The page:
Fortunately, there are a range of possible approaches to constructing a normative framework for the protection of cultural heritage in the international arena. The argument that protecting cultural heritage can actively enhance the security of individuals appears to offer a promising consequentialist argument to justify limited intervention. Consequentialism might also highlight that the protection of cultural heritage can provide various multi-generational benefits, which, when weighed against the negative costs of limited military action, still provides an overall positive outcome. Arguably, as the treasured heritage of an entire nation or even humanity, the ‘good’ of preserving cultural heritage exceeds the ‘good’ of preserving the lives of individual or multiple persons. Furthermore, if we accept that certain cultural heritage is essential to the ontological security of certain groups – that is, it enables them to preserve their group identity and cohesion and, by extension, maintains elements of their physical security – then such arguments only gain moral force.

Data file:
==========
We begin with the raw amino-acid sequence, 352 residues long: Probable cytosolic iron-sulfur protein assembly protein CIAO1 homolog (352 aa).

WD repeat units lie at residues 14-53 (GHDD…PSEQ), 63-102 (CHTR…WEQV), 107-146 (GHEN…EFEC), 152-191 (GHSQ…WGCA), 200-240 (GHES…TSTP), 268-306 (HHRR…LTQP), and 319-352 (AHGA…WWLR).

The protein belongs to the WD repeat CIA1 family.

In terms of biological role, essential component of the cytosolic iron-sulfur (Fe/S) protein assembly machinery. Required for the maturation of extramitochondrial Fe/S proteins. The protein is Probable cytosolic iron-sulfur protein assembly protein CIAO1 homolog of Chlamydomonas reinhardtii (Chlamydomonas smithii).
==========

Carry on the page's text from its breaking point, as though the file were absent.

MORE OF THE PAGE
Arguments that prioritise the preservation of heritage (cultural or natural) over the safety of potentially ‘innocent’ human beings will always be controversial within moral philosophy; yet they cannot be easily dismissed in the ‘real world’. It is a truth that many individuals are willing to kill and/or to die in order to protect symbols of their history, their identity, and their beliefs. How far would individuals and individual states be prepared to go in order to avert the targeted destruction of the Kaaba, the Temple Mount, the Statue of Liberty, the Kremlin, the Pyramids of Giza, or the Forbidden City? That innocents may be harmed in order to protect these sites does, of course, pose a challenge to any consequentialist defence. But, in reality, there is little difference here to standard accounts of just war. Historically, most just war theories have prioritised the defence of justice over the absolute preservation of innocent lives, arguing that this promotes a 'greater good'. Furthermore, ‘lesser evil’ and ‘double-effect’ arguments have now been converted into algorithms designed to calculate whether missile or drone strikes should or should not be approved (Crawford 2013). All such justifications and calculations hinge upon subjective assessments of value: how much value one attaches to the thing being defended versus the thing being harmed.